Nov. 1, 2017 | Randy Edwards is moved to tears when he talks about how far he’ll go to make sure his wife is happy and well. He says he felt helpless in February 2017 when Leah Edwards, 29, came down with pneumonia and wasn’t getting better.
In April, Leah Edwards was vomiting and struggling to breath. She describes the pain as feeling like a python had wrapped itself around her chest.
“My mind was racing 100 miles an hour,” Randy Edwards said
. “I knew something was really wrong, that it was more than a regular sickness. I wanted the best care I could get for her.”
Edwards drove his wife 70 miles from Kingsland to UAMS. She was admitted right away. He found out UAMS doctors were concerned she still had pneumonia after so long and performed a bronchoscopy.
“She has pulmonary alveolar proteinosis,” said Nikhil Meena, M.D., an interventional pulmonologist and assistant professor in the UAMS Division of Pulmonology and Critical Care. “That means her body is no longer able to clear out the buildup of a substance the lung ordinarily needs to keep its air sacs open for breathing.”
That substance is surfactant, a fluid secreted by the lung’s air sacs. Its purpose is to keep the air sacs from collapsing. But in someone with pulmonary alveolar proteinosis, or PAP, the fluid builds up in those air sacs and causes shortness of breath because that air sac cannot contribute to breathing.
PAP is a rare disease, present in less than 10,000 people in the country.
“When I found that out,” Leah Edwards said, “I felt like my life just stopped right there. I’m in my late 20s, healthy and active. Now I’m learning I have to be on oxygen for the rest of my life. This isn’t supposed to happen. It was very hard to take.”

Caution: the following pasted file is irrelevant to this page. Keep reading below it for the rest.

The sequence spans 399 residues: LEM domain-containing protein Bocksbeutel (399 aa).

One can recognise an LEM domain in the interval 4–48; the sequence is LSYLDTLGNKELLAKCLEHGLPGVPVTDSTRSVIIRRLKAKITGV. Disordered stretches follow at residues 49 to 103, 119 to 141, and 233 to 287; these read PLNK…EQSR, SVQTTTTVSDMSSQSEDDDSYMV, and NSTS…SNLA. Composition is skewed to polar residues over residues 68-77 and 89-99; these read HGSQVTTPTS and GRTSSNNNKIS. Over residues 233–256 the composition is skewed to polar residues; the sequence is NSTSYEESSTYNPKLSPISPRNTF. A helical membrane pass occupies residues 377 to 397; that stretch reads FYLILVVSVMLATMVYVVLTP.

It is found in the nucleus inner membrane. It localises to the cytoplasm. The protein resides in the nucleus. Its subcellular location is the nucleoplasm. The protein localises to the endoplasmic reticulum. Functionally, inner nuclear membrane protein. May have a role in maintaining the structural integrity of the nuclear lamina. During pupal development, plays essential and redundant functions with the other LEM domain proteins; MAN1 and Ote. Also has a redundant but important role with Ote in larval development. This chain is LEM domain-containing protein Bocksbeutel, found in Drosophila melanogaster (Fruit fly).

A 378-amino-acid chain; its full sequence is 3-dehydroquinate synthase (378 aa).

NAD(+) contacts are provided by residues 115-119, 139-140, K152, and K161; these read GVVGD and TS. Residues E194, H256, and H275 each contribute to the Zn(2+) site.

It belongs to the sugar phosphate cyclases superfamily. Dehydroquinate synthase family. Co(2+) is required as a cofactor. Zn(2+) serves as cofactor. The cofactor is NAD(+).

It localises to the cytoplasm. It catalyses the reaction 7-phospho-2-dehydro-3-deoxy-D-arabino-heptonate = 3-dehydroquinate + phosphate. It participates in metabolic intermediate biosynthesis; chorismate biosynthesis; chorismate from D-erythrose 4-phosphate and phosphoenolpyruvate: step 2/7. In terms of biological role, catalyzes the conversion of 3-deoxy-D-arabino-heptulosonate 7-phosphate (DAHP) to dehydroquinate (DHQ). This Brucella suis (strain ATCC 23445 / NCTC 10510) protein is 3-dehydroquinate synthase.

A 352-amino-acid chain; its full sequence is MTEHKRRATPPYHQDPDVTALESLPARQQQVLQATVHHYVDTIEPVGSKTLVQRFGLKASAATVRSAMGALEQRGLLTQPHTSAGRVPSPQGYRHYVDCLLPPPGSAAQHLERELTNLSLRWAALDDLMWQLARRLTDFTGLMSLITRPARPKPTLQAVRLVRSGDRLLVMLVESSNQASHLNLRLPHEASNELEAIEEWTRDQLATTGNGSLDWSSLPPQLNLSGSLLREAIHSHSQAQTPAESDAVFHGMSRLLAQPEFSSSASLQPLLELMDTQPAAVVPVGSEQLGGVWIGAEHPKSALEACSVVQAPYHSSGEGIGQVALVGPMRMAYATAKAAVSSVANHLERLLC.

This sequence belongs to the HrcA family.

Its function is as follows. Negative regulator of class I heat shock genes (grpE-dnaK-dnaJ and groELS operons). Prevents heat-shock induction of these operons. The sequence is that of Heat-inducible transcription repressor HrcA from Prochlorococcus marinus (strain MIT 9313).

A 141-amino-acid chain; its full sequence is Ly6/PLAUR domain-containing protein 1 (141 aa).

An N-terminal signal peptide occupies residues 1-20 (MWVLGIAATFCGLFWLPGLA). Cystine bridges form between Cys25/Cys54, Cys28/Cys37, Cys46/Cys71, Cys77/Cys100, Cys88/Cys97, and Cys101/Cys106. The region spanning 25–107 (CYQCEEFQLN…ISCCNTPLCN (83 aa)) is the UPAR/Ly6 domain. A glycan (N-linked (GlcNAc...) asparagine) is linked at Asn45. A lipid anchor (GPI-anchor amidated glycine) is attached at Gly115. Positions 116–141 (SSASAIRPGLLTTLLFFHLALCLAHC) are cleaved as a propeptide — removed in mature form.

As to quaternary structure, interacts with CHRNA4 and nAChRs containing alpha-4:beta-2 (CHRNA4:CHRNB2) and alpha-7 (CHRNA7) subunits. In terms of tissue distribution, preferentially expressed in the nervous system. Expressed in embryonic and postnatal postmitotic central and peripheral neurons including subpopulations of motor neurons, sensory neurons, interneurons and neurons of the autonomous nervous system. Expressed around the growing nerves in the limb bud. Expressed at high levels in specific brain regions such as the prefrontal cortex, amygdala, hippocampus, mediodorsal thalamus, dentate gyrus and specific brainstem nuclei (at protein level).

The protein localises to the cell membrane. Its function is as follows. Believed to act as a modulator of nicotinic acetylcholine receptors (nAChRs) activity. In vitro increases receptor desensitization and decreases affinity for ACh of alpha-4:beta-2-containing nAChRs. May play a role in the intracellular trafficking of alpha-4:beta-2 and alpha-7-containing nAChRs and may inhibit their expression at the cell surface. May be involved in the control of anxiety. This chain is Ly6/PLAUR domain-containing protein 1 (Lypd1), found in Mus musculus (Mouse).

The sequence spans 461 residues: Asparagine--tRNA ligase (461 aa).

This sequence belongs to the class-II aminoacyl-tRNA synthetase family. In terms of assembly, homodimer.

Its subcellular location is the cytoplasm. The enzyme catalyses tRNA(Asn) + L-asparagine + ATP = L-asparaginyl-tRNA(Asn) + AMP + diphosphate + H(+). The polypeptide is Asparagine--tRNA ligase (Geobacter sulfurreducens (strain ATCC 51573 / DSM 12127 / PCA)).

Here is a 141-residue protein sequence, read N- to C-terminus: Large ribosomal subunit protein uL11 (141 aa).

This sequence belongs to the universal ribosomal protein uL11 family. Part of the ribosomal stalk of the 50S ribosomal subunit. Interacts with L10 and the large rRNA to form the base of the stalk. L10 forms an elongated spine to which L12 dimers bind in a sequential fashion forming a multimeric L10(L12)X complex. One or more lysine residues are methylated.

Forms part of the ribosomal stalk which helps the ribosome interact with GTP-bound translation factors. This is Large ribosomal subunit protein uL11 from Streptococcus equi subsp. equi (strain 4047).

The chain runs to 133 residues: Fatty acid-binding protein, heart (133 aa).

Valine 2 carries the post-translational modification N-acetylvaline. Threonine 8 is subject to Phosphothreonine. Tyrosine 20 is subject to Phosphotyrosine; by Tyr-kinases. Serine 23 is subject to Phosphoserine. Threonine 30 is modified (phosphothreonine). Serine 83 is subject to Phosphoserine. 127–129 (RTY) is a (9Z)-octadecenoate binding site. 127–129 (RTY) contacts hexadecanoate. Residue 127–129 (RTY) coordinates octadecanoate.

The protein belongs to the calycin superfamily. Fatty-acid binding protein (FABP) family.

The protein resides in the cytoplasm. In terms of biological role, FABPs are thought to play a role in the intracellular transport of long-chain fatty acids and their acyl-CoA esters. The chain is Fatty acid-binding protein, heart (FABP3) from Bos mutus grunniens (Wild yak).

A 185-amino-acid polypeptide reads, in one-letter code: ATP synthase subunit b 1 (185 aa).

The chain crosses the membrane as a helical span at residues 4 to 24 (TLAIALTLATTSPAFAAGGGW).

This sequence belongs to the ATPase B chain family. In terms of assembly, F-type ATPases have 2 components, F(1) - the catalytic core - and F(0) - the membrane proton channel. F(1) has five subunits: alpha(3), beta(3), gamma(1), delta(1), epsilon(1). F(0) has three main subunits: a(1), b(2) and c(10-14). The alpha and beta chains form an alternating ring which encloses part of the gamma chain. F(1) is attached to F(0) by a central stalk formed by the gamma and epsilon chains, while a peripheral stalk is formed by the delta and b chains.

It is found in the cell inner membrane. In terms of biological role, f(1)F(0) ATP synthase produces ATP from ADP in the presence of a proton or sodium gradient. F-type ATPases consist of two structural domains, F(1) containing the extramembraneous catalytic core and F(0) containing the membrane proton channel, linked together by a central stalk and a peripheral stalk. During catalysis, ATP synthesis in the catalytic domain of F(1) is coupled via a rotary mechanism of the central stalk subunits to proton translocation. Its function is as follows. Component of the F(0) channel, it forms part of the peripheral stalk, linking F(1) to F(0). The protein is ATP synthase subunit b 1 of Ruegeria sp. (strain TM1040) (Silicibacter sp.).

Sitting in the healing garden outside the UAMS Cancer Institute, the couple hold hands and tell each other jokes. They’ll be married six years this December and say they plan to make
the most of their time together in spite of the news the received earlier this year. Leah Edwards says she’s even started wearing red lipstick as a symbol.
“I call it my courage lipstick,” she said. “I used to look at this oxygen tank as a grim reminder that I’m dealing with this disease. Now I look at it as a reminder that I’m strong. I’m brave. Hopefully that will shine through and encourage other people.”
“It took me a while to wrap my head around it,” Randy Edwards said. “But it’s a part of life now. We just keep putting one foot in front of the other.”
Edwards now has to come in for treatment every three months to have her lungs cleared of the surfactant. Meena says the treatment consists of putting the patient on a breathing machine through a breathing tube with two tubes, one to wash all of the surfactant out of one lung using about 25 liters of saline and the other to help the other lung breath. So far, she’s had two cleanings, one for each lung.
“Many patients go into remission after three to four years of lung lavage,” Meena said. “It seems that their bodies are once again able to clear the surfactant on its own. We’ll have to monitor to see if that is the case for Leah.”
“Dr. Meena and his staff are very compassionate,” Leah Edwards said. “I feel like he understand how troubled we were and truly cares for us. He told me, ‘It may not be an easy journey, but we’re going to take care of you. You’re going to be okay.’”
“I wake up every morning and pray for her,” Randy Edwards said. “She has good days and bad days. But as long as there’s life, there’s hope. Don’t ever give up hope on anything.”